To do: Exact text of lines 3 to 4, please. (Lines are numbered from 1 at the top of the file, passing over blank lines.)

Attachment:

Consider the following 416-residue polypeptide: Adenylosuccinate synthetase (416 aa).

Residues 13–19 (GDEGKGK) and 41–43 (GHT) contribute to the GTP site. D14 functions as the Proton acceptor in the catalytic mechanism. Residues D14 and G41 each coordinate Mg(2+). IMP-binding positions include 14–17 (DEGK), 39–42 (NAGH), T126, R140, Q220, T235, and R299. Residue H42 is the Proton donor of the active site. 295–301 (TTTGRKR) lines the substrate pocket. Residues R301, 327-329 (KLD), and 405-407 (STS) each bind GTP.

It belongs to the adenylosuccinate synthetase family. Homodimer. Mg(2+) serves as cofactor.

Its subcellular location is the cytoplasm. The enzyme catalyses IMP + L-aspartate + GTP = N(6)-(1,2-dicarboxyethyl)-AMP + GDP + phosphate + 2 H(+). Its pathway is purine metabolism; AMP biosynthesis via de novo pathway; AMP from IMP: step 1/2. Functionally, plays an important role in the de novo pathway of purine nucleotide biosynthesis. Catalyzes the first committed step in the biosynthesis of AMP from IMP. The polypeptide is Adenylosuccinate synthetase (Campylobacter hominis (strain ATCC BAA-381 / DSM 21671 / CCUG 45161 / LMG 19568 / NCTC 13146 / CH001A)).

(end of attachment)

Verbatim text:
It belongs to the adenylosuccinate synthetase family. Homodimer. Mg(2+) serves as cofactor.

Its subcellular location is the cytoplasm. The enzyme catalyses IMP + L-aspartate + GTP = N(6)-(1,2-dicarboxyethyl)-AMP + GDP + phosphate + 2 H(+). Its pathway is purine metabolism; AMP biosynthesis via de novo pathway; AMP from IMP: step 1/2. Functionally, plays an important role in the de novo pathway of purine nucleotide biosynthesis. Catalyzes the first committed step in the biosynthesis of AMP from IMP. The polypeptide is Adenylosuccinate synthetase (Campylobacter hominis (strain ATCC BAA-381 / DSM 21671 / CCUG 45161 / LMG 19568 / NCTC 13146 / CH001A)).